A Very Brief History of Ghana
Ghana is a republic in West Africa. There are dozens of tribes in Ghana, and the institution of chieftaincy is guaranteed by the constitution. Although chiefs are not permitted to participate in politics, they play an important role in Ghanaian society. The National House of Chiefs has authority over traditional laws and customs, and chiefs have a great deal of influence in the community and government.
The ancient empire of Ghana was located in the western Sudan, at least 500 miles from modern Ghana. It included parts of modern Mali, Mauritania, and Senegal. The empire arose around the 3rd century B.C. and flourished for more than a thousand years. Ghana was an important center of trade, and its wealth was so great that Arabs called it "the land of gold" and its ruler "lord of the gold."
The modern Republic of Ghana is located on the coast of the Gulf of Guinea. Today's Ghanaians seem to be descendants of immigrants from different parts of Africa, including the ancient empire of Ghana. Exactly when these migrant tribes settled the area is not known.
After European traders arrived in the 15th century, the area came to be known as the Gold Coast because its residents traded gold for European goods. Various kingdoms and empires dominated Ghana during this time, including the Akwamu empire and the Asante (or Ashanti) empire. The African rulers did not permit Europeans to settle inland, but did allow them to build castles and forts on leased land along the coast to protect their trading interests.
Starting in the late 19th century, Europeans conquered and colonized most of Africa. Modern-day Ghana is comprised of Britain's Gold Coast colony and the British part of Togoland, a German protectorate that eventually fell under the control of Britain and France.
Ghana became independent in 1957. Its prime minister (and later first president), Kwame Nkrumah, named the new country after the great ancient empire of Ghana. "We take pride in the name of Ghana," he said, "not out of romanticism, but as an inspiration for the future."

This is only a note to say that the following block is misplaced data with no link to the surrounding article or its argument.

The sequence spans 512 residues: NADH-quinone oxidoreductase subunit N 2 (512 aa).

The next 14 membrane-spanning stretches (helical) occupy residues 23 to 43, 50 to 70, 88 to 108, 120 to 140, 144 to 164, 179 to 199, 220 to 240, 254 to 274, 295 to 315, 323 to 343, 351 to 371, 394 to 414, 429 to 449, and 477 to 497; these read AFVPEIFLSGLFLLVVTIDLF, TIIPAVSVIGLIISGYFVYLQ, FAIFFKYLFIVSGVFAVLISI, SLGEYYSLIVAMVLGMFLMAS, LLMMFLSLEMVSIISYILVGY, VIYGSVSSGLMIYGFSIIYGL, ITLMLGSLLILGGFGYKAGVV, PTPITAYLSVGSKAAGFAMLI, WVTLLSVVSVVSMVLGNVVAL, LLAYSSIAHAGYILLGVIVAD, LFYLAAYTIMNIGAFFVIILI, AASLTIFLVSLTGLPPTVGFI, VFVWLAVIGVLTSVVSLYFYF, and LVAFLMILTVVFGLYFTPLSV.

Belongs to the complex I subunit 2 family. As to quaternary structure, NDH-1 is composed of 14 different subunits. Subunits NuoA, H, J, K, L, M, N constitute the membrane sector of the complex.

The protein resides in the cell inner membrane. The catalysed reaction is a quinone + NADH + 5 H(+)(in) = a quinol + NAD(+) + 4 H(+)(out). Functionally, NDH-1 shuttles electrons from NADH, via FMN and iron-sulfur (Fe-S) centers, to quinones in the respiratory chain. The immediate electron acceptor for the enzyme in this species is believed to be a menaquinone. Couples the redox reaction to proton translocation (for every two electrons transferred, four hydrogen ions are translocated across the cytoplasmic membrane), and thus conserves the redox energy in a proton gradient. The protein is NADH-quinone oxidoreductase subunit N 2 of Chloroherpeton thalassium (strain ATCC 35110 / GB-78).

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King Peggy by Peggielene Bartels and Eleanor Herman. Written by an American secretary who suddenly found herself king of an impoverished fishing village in Ghana.
Historical Dictionary of Ghana by David Owusu-Ansah and Daniel Miles McFarland. Spans pre-colonial times through 1993.
Kwame Nkrumah: The Father of African Nationalism by David Birmingham. Biography of Ghana's first president.
Nkrumah & the Chiefs: The Politics of Chieftaincy in Ghana, 1951-1960 by Steven J. Salm and Toyin Falola.
Cultures and Customs in Ghana by Richard Rathbone. Reviews Ghana's history, religion, art and architecture, food and dress, social customs.
Speaking for the Chief: Okyeame and the Politics of Akan Royal Oratory by Kwesi Yankah. The okyeame is an important counselor who has authority to speak for the king.
"The History of Ashanti Kings and the Whole Country Itself" and Other Writings by Agyeman Prempeh I. This history of the kingdom of Asante was written by an Ashanti king in English in the 20th century.
State and Society in Pre-Colonial Asante by T. C. McCaskie.
Fall of the Asante Empire by Robert B. Edgerton. About the 100-year war for Africa's Gold Coast. From Alibris.
Etuo Ato Bare: Yaa Asantewaa and the Asante-British War of 1900-1 by Albert Adu A. Boahen. Yaa Asantewaa, an Asante queen mother, led a war against the British.
Forests of Gold by Ivor Wilks. A collection of essays on the Akan peoples of Ghana, particularly the most powerful of all their kingdoms: Asante.
Chiefs Know Their Boundaries: Essays on Property, Power, and the Past in Asante, 1896-1996 by Sara S. Berry. Essays on the ways people have made and exercised claims on land in Asante, Ghana.
The Making of an African King by Anthony Ephirim-Donkor is about royal succession among the Effutu people of Ghana.
El Dorado in West Africa by Raymond E. Dumett. The gold-mining frontier, African labor, and colonial capitalism in the Gold Coast, 1875-1900.
An Archaeology of Elmina: Africans and Europeans on the Gold Coast, 1400-1900 by Christopher R. Decorse. Describes West African life in the context of European expansion and cultural change. Available from Alibris.
A History of the Gold Coast by W. E. F. Ward. From Alibris.
An African Eldorado: Ghana From Gold Coast to Independence by John Carmichael. First published in 1993. Out of print, but sometimes available from Alibris.
Bradt Ghana by Philip Briggs. Ghana has much to offer the visitor: tropical beaches, waterfalls, the game-rich savannah of Mole National Park, the coastal forts. This guide includes history and wildlife sections, accommodation and restaurant recommendations, and other practical information.
Fante by Chika Okeke and George Bond. About the Fanti people. For ages 9 to 12.